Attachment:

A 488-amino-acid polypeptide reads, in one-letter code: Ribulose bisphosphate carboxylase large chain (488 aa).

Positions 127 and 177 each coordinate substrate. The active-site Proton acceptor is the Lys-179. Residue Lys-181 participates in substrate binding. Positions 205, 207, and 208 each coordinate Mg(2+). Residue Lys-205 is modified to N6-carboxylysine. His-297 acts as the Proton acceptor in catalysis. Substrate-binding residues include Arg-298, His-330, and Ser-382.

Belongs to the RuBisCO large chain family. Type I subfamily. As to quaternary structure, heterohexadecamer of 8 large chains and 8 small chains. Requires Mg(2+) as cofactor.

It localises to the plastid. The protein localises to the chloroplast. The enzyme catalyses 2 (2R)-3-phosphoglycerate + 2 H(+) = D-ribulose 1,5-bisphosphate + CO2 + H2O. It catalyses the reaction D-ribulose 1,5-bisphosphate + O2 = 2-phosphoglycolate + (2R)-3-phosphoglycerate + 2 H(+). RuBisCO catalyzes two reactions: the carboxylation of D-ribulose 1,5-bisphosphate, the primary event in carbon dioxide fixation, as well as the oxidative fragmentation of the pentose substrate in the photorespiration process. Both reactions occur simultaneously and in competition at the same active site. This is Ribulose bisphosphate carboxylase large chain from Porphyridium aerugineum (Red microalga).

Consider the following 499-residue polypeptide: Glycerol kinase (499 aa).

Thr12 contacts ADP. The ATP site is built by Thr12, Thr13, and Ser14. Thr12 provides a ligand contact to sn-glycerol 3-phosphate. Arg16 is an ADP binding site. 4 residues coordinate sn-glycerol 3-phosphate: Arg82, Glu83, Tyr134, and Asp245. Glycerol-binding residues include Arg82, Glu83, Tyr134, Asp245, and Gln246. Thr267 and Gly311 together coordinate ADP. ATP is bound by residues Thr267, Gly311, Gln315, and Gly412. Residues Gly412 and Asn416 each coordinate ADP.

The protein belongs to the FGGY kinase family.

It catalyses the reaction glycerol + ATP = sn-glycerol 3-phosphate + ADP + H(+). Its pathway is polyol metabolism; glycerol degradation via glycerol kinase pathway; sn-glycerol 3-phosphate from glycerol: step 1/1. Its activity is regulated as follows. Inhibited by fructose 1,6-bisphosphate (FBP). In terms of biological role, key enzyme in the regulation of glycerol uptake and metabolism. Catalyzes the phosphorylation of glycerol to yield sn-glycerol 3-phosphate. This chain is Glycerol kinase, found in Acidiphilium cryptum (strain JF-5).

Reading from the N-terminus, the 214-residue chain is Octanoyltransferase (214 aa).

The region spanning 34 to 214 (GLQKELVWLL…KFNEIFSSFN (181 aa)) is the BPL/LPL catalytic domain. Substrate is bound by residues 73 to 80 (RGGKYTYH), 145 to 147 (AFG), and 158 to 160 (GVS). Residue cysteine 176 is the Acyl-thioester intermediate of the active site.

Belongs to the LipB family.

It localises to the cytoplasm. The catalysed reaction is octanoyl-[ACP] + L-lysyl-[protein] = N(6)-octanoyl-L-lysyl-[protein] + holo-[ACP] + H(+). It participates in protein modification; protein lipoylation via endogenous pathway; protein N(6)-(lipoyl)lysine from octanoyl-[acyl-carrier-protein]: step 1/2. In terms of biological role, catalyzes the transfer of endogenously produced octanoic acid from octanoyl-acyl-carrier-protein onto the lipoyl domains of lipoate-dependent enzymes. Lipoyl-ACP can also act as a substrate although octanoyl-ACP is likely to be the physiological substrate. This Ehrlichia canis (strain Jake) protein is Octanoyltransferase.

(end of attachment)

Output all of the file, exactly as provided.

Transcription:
A 488-amino-acid polypeptide reads, in one-letter code: Ribulose bisphosphate carboxylase large chain (488 aa).

Positions 127 and 177 each coordinate substrate. The active-site Proton acceptor is the Lys-179. Residue Lys-181 participates in substrate binding. Positions 205, 207, and 208 each coordinate Mg(2+). Residue Lys-205 is modified to N6-carboxylysine. His-297 acts as the Proton acceptor in catalysis. Substrate-binding residues include Arg-298, His-330, and Ser-382.

Belongs to the RuBisCO large chain family. Type I subfamily. As to quaternary structure, heterohexadecamer of 8 large chains and 8 small chains. Requires Mg(2+) as cofactor.

It localises to the plastid. The protein localises to the chloroplast. The enzyme catalyses 2 (2R)-3-phosphoglycerate + 2 H(+) = D-ribulose 1,5-bisphosphate + CO2 + H2O. It catalyses the reaction D-ribulose 1,5-bisphosphate + O2 = 2-phosphoglycolate + (2R)-3-phosphoglycerate + 2 H(+). RuBisCO catalyzes two reactions: the carboxylation of D-ribulose 1,5-bisphosphate, the primary event in carbon dioxide fixation, as well as the oxidative fragmentation of the pentose substrate in the photorespiration process. Both reactions occur simultaneously and in competition at the same active site. This is Ribulose bisphosphate carboxylase large chain from Porphyridium aerugineum (Red microalga).

Consider the following 499-residue polypeptide: Glycerol kinase (499 aa).

Thr12 contacts ADP. The ATP site is built by Thr12, Thr13, and Ser14. Thr12 provides a ligand contact to sn-glycerol 3-phosphate. Arg16 is an ADP binding site. 4 residues coordinate sn-glycerol 3-phosphate: Arg82, Glu83, Tyr134, and Asp245. Glycerol-binding residues include Arg82, Glu83, Tyr134, Asp245, and Gln246. Thr267 and Gly311 together coordinate ADP. ATP is bound by residues Thr267, Gly311, Gln315, and Gly412. Residues Gly412 and Asn416 each coordinate ADP.

The protein belongs to the FGGY kinase family.

It catalyses the reaction glycerol + ATP = sn-glycerol 3-phosphate + ADP + H(+). Its pathway is polyol metabolism; glycerol degradation via glycerol kinase pathway; sn-glycerol 3-phosphate from glycerol: step 1/1. Its activity is regulated as follows. Inhibited by fructose 1,6-bisphosphate (FBP). In terms of biological role, key enzyme in the regulation of glycerol uptake and metabolism. Catalyzes the phosphorylation of glycerol to yield sn-glycerol 3-phosphate. This chain is Glycerol kinase, found in Acidiphilium cryptum (strain JF-5).

Reading from the N-terminus, the 214-residue chain is Octanoyltransferase (214 aa).

The region spanning 34 to 214 (GLQKELVWLL…KFNEIFSSFN (181 aa)) is the BPL/LPL catalytic domain. Substrate is bound by residues 73 to 80 (RGGKYTYH), 145 to 147 (AFG), and 158 to 160 (GVS). Residue cysteine 176 is the Acyl-thioester intermediate of the active site.

Belongs to the LipB family.

It localises to the cytoplasm. The catalysed reaction is octanoyl-[ACP] + L-lysyl-[protein] = N(6)-octanoyl-L-lysyl-[protein] + holo-[ACP] + H(+). It participates in protein modification; protein lipoylation via endogenous pathway; protein N(6)-(lipoyl)lysine from octanoyl-[acyl-carrier-protein]: step 1/2. In terms of biological role, catalyzes the transfer of endogenously produced octanoic acid from octanoyl-acyl-carrier-protein onto the lipoyl domains of lipoate-dependent enzymes. Lipoyl-ACP can also act as a substrate although octanoyl-ACP is likely to be the physiological substrate. This Ehrlichia canis (strain Jake) protein is Octanoyltransferase.